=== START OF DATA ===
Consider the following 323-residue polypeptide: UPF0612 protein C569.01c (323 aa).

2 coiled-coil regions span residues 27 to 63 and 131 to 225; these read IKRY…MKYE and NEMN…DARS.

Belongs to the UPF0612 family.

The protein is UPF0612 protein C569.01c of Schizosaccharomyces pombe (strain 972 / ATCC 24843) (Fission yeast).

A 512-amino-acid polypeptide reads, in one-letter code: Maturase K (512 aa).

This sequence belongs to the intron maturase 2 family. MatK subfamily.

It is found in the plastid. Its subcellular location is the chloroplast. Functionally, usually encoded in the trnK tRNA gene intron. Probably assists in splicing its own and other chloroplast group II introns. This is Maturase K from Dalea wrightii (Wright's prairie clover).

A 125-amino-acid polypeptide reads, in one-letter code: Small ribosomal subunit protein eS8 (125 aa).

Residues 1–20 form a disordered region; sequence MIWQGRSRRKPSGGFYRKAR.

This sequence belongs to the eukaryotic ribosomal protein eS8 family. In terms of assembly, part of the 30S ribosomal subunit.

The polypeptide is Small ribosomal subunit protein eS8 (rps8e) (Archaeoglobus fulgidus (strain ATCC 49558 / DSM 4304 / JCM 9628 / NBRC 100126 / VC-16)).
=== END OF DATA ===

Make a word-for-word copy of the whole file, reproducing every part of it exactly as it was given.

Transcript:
Consider the following 323-residue polypeptide: UPF0612 protein C569.01c (323 aa).

2 coiled-coil regions span residues 27 to 63 and 131 to 225; these read IKRY…MKYE and NEMN…DARS.

Belongs to the UPF0612 family.

The protein is UPF0612 protein C569.01c of Schizosaccharomyces pombe (strain 972 / ATCC 24843) (Fission yeast).

A 512-amino-acid polypeptide reads, in one-letter code: Maturase K (512 aa).

This sequence belongs to the intron maturase 2 family. MatK subfamily.

It is found in the plastid. Its subcellular location is the chloroplast. Functionally, usually encoded in the trnK tRNA gene intron. Probably assists in splicing its own and other chloroplast group II introns. This is Maturase K from Dalea wrightii (Wright's prairie clover).

A 125-amino-acid polypeptide reads, in one-letter code: Small ribosomal subunit protein eS8 (125 aa).

Residues 1–20 form a disordered region; sequence MIWQGRSRRKPSGGFYRKAR.

This sequence belongs to the eukaryotic ribosomal protein eS8 family. In terms of assembly, part of the 30S ribosomal subunit.

The polypeptide is Small ribosomal subunit protein eS8 (rps8e) (Archaeoglobus fulgidus (strain ATCC 49558 / DSM 4304 / JCM 9628 / NBRC 100126 / VC-16)).